Malaysia’s recovery movement control order extended to Dec 31, tourists still not allowed in: PM Muhyiddin
KUALA LUMPUR: The recovery phase of Malaysia's COVID-19 movement control order (RMCO) will be extended to Dec 31 and tourists will remain barred from entering the country, said Prime Minister Muhyiddin Yassin.
Speaking in a televised address on Friday (Aug 28), the prime minister said even though the number of new cases in the country has fallen, the virus is still raging globally. The RMCO phase was originally scheduled to end on Aug 31.
"I am aware that based on global developments, we will go through a lengthy period before the country can be completely free from the threat of COVID-19," he said.
"For now, the situation is controlled. However, if there is an increase in cases in certain locations, the government will take a targeted approach by implementing enhanced movement control order or targeted movement control order, as previously enforced in several locations."
He added: "This means that the government requires a legal mechanism to continue efforts to curb and control the spread of COVID-19. Hence, for the benefit of you all, the government has decided to extend the recovery movement control order until Dec 31, 2020."
He also emphasised that no individual will be excused from these laws and anyone who breaks the regulations will be punished.
Mr Muhyiddin expressed his support for the Ministry of Health (MOH) to increase the fines for those who break these laws, to twice or thrice the current amounts.
The prime minister also pointed out that the extension will ensure all parties adhere to the standard operating procedures and health protocols that have been outlined.
He added that foreign tourists are still barred from entering Malaysia during this period to prevent the spread of imported cases into the country.
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Almost all sectors have been permitted to resume their operations, except for night clubs and entertainment outlets, the prime minister said.
All sporting activities are permitted, sans the presence of spectators or overseas participants, he added.
As of Friday, Malaysia reported a total of 9,306 COVID-19 cases and 125 deaths. Around 97 per cent of the patients have recovered.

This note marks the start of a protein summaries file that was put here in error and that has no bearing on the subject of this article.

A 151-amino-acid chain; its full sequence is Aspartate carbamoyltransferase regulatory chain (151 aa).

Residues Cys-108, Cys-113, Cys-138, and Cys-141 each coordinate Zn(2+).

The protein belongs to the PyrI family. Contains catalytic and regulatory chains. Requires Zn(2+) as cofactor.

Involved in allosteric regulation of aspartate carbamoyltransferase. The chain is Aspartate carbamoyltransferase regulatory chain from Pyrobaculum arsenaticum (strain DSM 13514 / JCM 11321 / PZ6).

A total of 10 new cases were detected on Friday, the MOH said.
The MCO, first imposed on Mar 18 to control the spread of COVID-19, was previously extended three times until May 12.
It was initially enforced when the number of daily new cases saw an alarming three-figure spike. Under the MCO, domestic and international travel was barred, and people were encouraged to stay at home to break the infection chain.
After six weeks of economic inactivity, Malaysia eased into a “conditional MCO” beginning May 4, allowing almost all economic sectors to reopen.
Subsequently, controls continued to be lifted over time. Daycare centres, hair salons, beauty parlours, open markets and night markets were given the green light to reopen.
Malaysia later entered the RMCO phase from Jun 10, where almost all social, educational, religious and business activities, as well as economic sectors reopened in phases, with standard operating procedures to be adhered to. Interstate travel was also permitted while the country's borders remained closed.
Four months of efforts seemed to have paid off as Malaysia began to report mostly single-digit increase in daily new cases - and even zero local transmission on a few days - until new clusters emerged.
On the back of 13 new clusters detected during the RMCO phase, Mr Muhyiddin had earlier reminded Malaysians to comply with social distancing rules and warned the public not to be complacent.
On Aug 3, Malaysia's Senior Minister (Security Cluster) Ismail Sabri Yaakob announced that the wearing of face masks was compulsory in crowded public areas, including markets, supermarkets, tourist areas, cinemas and on public transport.